Sometime today, you will either come in contact with a paperboard carton or, at the very least, use a product that came packaged in a paperboard carton, Although this may seem like a pretty broad generalization, it is actually an understatement rather than overstatement of our dependence on the folding carton.
The food we eat, clothes we wear, medicines we use … in fact nearly every product which makes our lives easier leaves the manufacturer packed in a carton of one kind or another. Like electricity and running water, this packaging plays such an essential role in our daily lives that we rarely even notice it. Yet is it difficult to imagine a product that isn’t packaged in paperboard somewhere in the distribution chain from manufacturer to consumer.
The Carton's Role in Merchandising
In today’s highly competitive marketplace, the carton often becomes an integral part of the product, not only protecting the item but adding to its appeal.
Cartons have become a key element in our system of mass merchandising. Department stores, Supermarkets, discount houses, drug stores and a wide variety of specialty outlets rely heavily on packaging to sell products, thus reducing the need for sales personnel. This keeps the cost of selling to a minimum and in turn saves money for the customer.
Despite often intense competition from other very similar products, the carton must bear the primary burden of capturing a consumer’s attention and effectively communicating the manufacturer’s sales message. Even after the purchase, the carton must act as a silent reminder that the same product is worth reordering.
However, the carton does more than just provide a graphic image of brand and product identity. It functions as a protective container, guarding its contents against breakage, pilferage, spoilage, contamination, deterioration, and the many other hazards a product may encounter on its way to the consumer.
Since our system of production and distribution relies heavily on mechanization and automation, the carton must also be precisely engineered and constructed in order to facilitate machine assembly and filling.
By reducing the risk of damage and spoilage, eliminating the need for individualized sales personnel and keeping production and distribution costs down, paperboard packaging has been, and continues to be, a very important factor in the development of our economical system and resulting high standard of living.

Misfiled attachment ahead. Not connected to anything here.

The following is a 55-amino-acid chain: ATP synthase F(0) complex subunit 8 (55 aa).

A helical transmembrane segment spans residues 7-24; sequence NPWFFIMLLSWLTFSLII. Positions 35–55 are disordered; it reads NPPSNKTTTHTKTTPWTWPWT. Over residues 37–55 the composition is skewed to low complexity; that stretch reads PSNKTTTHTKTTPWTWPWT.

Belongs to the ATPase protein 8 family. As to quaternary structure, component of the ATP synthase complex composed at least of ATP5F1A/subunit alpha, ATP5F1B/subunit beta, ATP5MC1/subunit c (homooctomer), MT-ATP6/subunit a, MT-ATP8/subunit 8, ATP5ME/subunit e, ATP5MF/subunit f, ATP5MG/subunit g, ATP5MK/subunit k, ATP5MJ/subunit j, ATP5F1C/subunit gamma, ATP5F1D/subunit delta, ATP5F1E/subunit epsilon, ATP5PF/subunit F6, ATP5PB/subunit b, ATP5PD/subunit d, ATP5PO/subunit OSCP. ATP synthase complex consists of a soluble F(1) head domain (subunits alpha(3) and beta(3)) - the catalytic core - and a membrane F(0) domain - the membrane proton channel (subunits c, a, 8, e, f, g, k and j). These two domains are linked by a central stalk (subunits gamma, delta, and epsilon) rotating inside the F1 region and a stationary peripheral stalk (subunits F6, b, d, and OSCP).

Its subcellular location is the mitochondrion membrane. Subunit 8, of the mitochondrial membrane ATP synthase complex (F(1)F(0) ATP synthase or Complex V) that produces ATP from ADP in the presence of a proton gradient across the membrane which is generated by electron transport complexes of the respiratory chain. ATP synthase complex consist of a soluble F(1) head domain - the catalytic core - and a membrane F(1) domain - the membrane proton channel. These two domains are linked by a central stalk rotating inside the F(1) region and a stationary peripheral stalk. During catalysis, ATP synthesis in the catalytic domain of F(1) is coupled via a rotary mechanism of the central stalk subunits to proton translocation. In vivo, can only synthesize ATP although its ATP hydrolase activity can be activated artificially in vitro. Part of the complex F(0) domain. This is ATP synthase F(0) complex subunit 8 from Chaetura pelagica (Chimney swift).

The Early Years
Merchandising in the 1800’s would undoubtedly make today’s demanding consumer shudder. Sugar and crackers were scooped from open barrels.
Vinegar and molasses were drawn from kegs into cans, bottles or any other receptacle brought in by the customer. Food was stored in unprotected bins, barrels and sacks or piles on open shelves and unswept floors; and storekeepers were not overly concerned about rodents, dust or flies.
Down the street, the neighborhood pharmacist compounded doctor’s prescriptions and during slow periods concocted his own cough syrups, lotions, laxatives, toothache remedies, tonics, ointments and salves.
Early American industrial efforts were primarily concerned with producing enough products to meet the ready demand of the country’s largely rural population. With demand far exceeding supply, products were eagerly purchased with little regard given to quality, workmanship, sanitation or utility value. Until supply began to match and then exceed demand, adequate packaging was largely ignored by manufacturers and was not a factor which influenced consumer decisions.
However, once competition became a vital part of American commerce, packaging began to develop as a means of expanding beyond local markets and informing potential customers as to the identity of the manufacturer. In this way manufacturers were able to assure customers that the product had not been tampered with and that they would be receiving an honest measure.